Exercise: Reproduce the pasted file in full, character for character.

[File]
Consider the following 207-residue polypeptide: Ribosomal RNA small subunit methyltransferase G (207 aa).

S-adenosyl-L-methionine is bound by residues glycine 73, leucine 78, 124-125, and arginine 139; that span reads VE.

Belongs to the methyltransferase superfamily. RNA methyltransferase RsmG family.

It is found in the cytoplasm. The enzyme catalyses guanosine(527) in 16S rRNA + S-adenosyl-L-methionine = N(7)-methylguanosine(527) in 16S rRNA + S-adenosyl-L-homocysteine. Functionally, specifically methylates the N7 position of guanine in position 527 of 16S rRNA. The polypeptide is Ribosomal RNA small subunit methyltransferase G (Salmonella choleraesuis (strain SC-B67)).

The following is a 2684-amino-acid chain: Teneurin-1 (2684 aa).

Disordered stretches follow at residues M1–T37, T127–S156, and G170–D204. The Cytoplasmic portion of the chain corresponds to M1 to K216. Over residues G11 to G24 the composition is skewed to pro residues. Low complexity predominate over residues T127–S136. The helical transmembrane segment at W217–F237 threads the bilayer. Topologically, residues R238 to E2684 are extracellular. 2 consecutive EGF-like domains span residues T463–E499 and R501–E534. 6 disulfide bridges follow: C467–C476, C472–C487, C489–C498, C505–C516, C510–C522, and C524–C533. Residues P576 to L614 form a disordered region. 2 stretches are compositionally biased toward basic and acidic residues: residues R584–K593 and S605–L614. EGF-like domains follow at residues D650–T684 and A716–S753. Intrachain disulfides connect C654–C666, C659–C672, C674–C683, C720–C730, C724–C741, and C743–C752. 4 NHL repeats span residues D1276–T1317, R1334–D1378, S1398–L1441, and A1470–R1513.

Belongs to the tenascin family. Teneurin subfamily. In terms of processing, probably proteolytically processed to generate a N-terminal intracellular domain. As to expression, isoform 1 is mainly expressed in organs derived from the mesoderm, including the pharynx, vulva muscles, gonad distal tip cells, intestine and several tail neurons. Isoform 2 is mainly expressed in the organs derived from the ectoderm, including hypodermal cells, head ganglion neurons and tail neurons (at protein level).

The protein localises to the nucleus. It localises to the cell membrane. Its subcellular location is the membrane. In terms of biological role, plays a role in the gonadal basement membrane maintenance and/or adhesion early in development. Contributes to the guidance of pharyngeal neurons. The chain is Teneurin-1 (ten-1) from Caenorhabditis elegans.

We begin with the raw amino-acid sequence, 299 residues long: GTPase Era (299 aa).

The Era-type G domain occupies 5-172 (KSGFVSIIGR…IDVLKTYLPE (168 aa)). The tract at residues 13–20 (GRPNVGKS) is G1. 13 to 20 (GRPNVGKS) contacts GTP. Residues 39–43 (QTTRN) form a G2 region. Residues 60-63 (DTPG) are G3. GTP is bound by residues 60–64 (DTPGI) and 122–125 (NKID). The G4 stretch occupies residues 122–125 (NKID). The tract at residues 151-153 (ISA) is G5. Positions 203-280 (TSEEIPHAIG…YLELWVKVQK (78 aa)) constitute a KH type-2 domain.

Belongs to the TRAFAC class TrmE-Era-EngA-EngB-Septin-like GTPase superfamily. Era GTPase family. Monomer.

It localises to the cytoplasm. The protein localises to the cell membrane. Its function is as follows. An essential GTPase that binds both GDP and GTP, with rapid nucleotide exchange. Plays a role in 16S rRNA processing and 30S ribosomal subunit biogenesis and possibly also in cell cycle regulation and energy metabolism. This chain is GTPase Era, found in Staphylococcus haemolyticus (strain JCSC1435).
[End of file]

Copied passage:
Consider the following 207-residue polypeptide: Ribosomal RNA small subunit methyltransferase G (207 aa).

S-adenosyl-L-methionine is bound by residues glycine 73, leucine 78, 124-125, and arginine 139; that span reads VE.

Belongs to the methyltransferase superfamily. RNA methyltransferase RsmG family.

It is found in the cytoplasm. The enzyme catalyses guanosine(527) in 16S rRNA + S-adenosyl-L-methionine = N(7)-methylguanosine(527) in 16S rRNA + S-adenosyl-L-homocysteine. Functionally, specifically methylates the N7 position of guanine in position 527 of 16S rRNA. The polypeptide is Ribosomal RNA small subunit methyltransferase G (Salmonella choleraesuis (strain SC-B67)).

The following is a 2684-amino-acid chain: Teneurin-1 (2684 aa).

Disordered stretches follow at residues M1–T37, T127–S156, and G170–D204. The Cytoplasmic portion of the chain corresponds to M1 to K216. Over residues G11 to G24 the composition is skewed to pro residues. Low complexity predominate over residues T127–S136. The helical transmembrane segment at W217–F237 threads the bilayer. Topologically, residues R238 to E2684 are extracellular. 2 consecutive EGF-like domains span residues T463–E499 and R501–E534. 6 disulfide bridges follow: C467–C476, C472–C487, C489–C498, C505–C516, C510–C522, and C524–C533. Residues P576 to L614 form a disordered region. 2 stretches are compositionally biased toward basic and acidic residues: residues R584–K593 and S605–L614. EGF-like domains follow at residues D650–T684 and A716–S753. Intrachain disulfides connect C654–C666, C659–C672, C674–C683, C720–C730, C724–C741, and C743–C752. 4 NHL repeats span residues D1276–T1317, R1334–D1378, S1398–L1441, and A1470–R1513.

Belongs to the tenascin family. Teneurin subfamily. In terms of processing, probably proteolytically processed to generate a N-terminal intracellular domain. As to expression, isoform 1 is mainly expressed in organs derived from the mesoderm, including the pharynx, vulva muscles, gonad distal tip cells, intestine and several tail neurons. Isoform 2 is mainly expressed in the organs derived from the ectoderm, including hypodermal cells, head ganglion neurons and tail neurons (at protein level).

The protein localises to the nucleus. It localises to the cell membrane. Its subcellular location is the membrane. In terms of biological role, plays a role in the gonadal basement membrane maintenance and/or adhesion early in development. Contributes to the guidance of pharyngeal neurons. The chain is Teneurin-1 (ten-1) from Caenorhabditis elegans.

We begin with the raw amino-acid sequence, 299 residues long: GTPase Era (299 aa).

The Era-type G domain occupies 5-172 (KSGFVSIIGR…IDVLKTYLPE (168 aa)). The tract at residues 13–20 (GRPNVGKS) is G1. 13 to 20 (GRPNVGKS) contacts GTP. Residues 39–43 (QTTRN) form a G2 region. Residues 60-63 (DTPG) are G3. GTP is bound by residues 60–64 (DTPGI) and 122–125 (NKID). The G4 stretch occupies residues 122–125 (NKID). The tract at residues 151-153 (ISA) is G5. Positions 203-280 (TSEEIPHAIG…YLELWVKVQK (78 aa)) constitute a KH type-2 domain.

Belongs to the TRAFAC class TrmE-Era-EngA-EngB-Septin-like GTPase superfamily. Era GTPase family. Monomer.

It localises to the cytoplasm. The protein localises to the cell membrane. Its function is as follows. An essential GTPase that binds both GDP and GTP, with rapid nucleotide exchange. Plays a role in 16S rRNA processing and 30S ribosomal subunit biogenesis and possibly also in cell cycle regulation and energy metabolism. This chain is GTPase Era, found in Staphylococcus haemolyticus (strain JCSC1435).